UNCW research sheds light on how creatures of the deep survive in extreme environments
WILMINGTON, N.C. (WECT) - The world’s oceans cover 72 percent of the earth’s surface, yet we have better maps of the moon than we do of our own planet’s ocean floor.
Scientists still know very little about the creatures that live thousands of feet below the water’s surface, but new research led by a UNCW professor is expanding what existing knowledge we have of how those creatures survive.
The team published findings scientists had never uncovered before two weeks ago in Frontiers in Ecology and Evolution.
The images of the bathypelagic zone, more than 3,000 feet under the sea, resemble outer space. Its too deep for sunlight to penetrate, but under the light of remotely operated cameras deep underwater, the detritus falls like snow.
This potion of the deep sea is known as the midnight zone, and is also far too deep for scuba divers. The difficulties accessing the deep are one reason why scientists are looking to the eyes of the creatures who call it home to unlock the mysteries of the ocean.
UNCW associate professor Dr. Lorian Schweikert is actually looking into the eyes of shrimp to answer questions about how they use vision and bioluminescence to survive.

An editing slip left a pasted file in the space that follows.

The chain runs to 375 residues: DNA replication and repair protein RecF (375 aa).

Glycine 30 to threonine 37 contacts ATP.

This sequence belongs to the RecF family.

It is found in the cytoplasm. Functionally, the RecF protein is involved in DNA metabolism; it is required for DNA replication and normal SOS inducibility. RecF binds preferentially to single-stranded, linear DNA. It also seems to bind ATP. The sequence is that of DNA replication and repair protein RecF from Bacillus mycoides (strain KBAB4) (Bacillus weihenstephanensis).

You’d think the creatures at the deepest levels, living in complete darkness wouldn’t need vision, but that wasn’t what the team found in their most recently published research.
“This revealed something we previously had never known, which is that these animals are probably using their bioluminescent light organs for communication in the deep, so really exciting findings,” said Dr. Lorian Schweikert.
Dr. Lorian Schweikert collected hundreds of shrimp from a special deep sea trawling net on a scientific voyage in the Gulf of Mexico back in 2019. The crustaceans are perfect to study as they’re abundant in the food web, easy to collect and play an important environmental role, safely moving carbon dioxide to the bottom of the sea.
The research has very important parallels to human life above the water too.
“Those animals are designed to survive some of the most extreme, cold environments, dark and high pressure environments. Because of that, they have compounds in their body that allow them to withstand different assaults upon them that we aren’t capable of withstanding ourselves. So, by learning about these compounds and learning about these animals, we may be able to solve problems that we our selves are having here in our own society,” said Schweikert.
UNCW has a legacy of advancing what little we know about the deep ocean. From the cutting edge Aquarius underwater lab a decade ago, to several university departments still actively looking to the ocean for breakthroughs in tech, medicine and conservation.
“I’m so proud to be part of UNCW’s institution because it really is a leader in worldwide marine research and a wonderful place for us to train students to do these kinds of projects.”
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